• exp: Expiration. A UTC Unix timestamp of when the JWT expires.
      • request: Copy of the request object your application sent in the original payment request.
      • response: Response object.
        • transactionID: Unique ID of the transaction as it was recorded by Mozilla Marketplace.
    9. The seller can proceed with confidence that the payment will probably complete.

    Chargebacks

    Chargebacks will be delivered to the app just like postbacks (a POSTed JWT) but they might arrive later on. Here is an example of what a decoded chargeback will look like:

    {
      iss: "marketplace.mozilla.org",
      aud: "ABGCWLQP8BGC4L1QP88",
      typ: "mozilla/payments/pay/chargeback/v1",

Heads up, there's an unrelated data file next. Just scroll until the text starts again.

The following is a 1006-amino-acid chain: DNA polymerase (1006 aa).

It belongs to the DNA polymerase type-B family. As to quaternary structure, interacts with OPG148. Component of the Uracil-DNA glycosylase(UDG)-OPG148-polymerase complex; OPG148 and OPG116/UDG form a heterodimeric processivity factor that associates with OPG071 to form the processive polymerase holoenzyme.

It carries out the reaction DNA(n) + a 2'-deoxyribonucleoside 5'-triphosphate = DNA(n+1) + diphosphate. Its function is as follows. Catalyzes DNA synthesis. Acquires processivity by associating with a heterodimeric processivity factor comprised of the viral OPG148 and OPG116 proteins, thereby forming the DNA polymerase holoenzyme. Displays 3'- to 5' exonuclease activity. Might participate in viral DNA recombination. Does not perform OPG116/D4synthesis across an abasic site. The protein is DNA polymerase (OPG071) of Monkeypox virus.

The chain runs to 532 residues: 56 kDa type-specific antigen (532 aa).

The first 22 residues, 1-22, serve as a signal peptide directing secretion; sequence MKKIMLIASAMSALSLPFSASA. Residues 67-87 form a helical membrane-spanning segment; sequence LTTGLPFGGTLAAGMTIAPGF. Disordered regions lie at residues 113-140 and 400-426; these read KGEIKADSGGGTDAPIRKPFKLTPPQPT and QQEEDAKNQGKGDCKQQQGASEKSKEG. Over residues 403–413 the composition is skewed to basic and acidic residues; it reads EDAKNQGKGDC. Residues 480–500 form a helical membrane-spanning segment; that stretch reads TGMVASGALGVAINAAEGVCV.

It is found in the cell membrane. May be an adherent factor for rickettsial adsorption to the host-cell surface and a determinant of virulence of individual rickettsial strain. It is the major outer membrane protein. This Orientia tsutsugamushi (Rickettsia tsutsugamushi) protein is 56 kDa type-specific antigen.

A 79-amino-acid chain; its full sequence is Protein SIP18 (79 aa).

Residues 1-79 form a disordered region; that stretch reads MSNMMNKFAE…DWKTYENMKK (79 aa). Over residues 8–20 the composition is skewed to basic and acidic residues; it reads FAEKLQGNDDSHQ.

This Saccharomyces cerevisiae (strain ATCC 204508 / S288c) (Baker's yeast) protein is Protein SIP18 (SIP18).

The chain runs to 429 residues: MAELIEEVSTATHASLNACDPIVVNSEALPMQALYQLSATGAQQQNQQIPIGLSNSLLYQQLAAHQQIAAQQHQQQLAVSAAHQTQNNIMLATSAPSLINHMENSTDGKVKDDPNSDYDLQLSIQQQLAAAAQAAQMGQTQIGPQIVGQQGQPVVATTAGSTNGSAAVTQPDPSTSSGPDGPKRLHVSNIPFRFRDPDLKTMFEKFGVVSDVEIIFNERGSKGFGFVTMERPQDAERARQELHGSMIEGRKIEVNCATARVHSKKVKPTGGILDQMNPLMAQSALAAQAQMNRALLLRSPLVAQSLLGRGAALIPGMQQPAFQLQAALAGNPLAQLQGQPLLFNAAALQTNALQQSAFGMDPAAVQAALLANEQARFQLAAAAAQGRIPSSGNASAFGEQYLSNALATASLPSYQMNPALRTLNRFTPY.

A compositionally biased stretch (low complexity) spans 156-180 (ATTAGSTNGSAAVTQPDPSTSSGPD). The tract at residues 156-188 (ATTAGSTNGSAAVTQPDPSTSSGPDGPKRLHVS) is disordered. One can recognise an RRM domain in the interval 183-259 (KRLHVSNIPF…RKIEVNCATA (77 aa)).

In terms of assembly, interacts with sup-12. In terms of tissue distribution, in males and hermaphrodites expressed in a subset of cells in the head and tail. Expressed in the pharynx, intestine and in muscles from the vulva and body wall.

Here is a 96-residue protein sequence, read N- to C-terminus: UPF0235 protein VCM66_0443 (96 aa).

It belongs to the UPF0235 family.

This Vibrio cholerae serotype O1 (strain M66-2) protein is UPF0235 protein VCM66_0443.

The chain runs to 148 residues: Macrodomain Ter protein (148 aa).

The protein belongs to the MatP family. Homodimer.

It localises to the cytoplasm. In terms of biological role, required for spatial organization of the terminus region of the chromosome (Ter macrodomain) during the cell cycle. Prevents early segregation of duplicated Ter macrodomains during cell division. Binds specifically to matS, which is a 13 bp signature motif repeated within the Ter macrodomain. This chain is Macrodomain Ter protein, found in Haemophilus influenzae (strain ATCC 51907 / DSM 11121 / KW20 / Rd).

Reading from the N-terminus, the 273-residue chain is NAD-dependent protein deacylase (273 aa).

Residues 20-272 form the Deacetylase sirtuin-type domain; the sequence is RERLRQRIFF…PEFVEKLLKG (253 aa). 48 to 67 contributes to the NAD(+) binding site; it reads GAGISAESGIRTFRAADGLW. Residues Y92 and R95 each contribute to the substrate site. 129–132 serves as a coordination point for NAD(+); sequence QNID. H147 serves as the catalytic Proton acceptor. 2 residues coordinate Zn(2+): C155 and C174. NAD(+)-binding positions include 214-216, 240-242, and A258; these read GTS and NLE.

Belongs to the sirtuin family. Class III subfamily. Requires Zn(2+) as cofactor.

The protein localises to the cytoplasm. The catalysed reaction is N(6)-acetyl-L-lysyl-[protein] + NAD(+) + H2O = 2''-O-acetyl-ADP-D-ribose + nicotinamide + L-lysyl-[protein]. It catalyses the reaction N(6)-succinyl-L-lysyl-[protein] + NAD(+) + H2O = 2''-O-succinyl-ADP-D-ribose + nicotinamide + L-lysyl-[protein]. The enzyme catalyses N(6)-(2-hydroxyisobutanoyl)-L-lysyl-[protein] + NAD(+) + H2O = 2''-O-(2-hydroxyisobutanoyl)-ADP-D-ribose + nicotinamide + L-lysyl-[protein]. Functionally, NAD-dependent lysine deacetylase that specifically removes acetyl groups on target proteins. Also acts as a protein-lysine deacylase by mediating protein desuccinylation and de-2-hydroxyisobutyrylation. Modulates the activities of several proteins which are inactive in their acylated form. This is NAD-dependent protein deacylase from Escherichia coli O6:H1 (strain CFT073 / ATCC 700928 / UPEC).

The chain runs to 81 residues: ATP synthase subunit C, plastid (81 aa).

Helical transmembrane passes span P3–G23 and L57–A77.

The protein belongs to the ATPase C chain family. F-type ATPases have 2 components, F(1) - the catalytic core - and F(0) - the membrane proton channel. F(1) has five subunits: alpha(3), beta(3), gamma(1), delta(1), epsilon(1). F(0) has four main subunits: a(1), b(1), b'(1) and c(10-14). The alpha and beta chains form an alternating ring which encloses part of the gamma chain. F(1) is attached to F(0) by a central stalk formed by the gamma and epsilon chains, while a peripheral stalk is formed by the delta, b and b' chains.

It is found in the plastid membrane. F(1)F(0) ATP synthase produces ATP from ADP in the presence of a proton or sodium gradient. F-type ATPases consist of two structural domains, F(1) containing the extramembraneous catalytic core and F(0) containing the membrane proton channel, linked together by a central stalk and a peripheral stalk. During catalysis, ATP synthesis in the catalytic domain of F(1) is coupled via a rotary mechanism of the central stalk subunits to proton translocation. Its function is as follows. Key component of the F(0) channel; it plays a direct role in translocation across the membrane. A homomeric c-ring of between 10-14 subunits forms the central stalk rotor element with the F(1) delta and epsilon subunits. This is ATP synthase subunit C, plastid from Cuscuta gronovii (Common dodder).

iat: 1337357297,
      exp: 1337360897,
      request: {
        priceTier: 1,
        name: "My band's latest album",
        description: "320kbps MP3 download, DRM free!",
        productdata: "my_product_id=1234",
      }
      response: {
        transactionID: "123456123456123456",
        reason: "refund"
      }
    }
    

    The application must respond to the chargeback with the transaction ID. For example:

    123456123456123456

    The JWT is similar to the postback but has an additional reason field. Here are the details:

    • iss: Issuer of the JWT.
    • aud: Audience. This is your application key.
    • typ: JWT type.
    • iat: Issued-at time. UTC Unix timestamp of when the JWT was issued.
    • exp: Expiration. UTC Unix timestamp of when the JWT expires.
    • request: Copy of the request object your application sent in the original payment request.
    • response: Response object.
      • transactionID: Unique ID of the transaction as it was recorded by Mozilla Marketplace.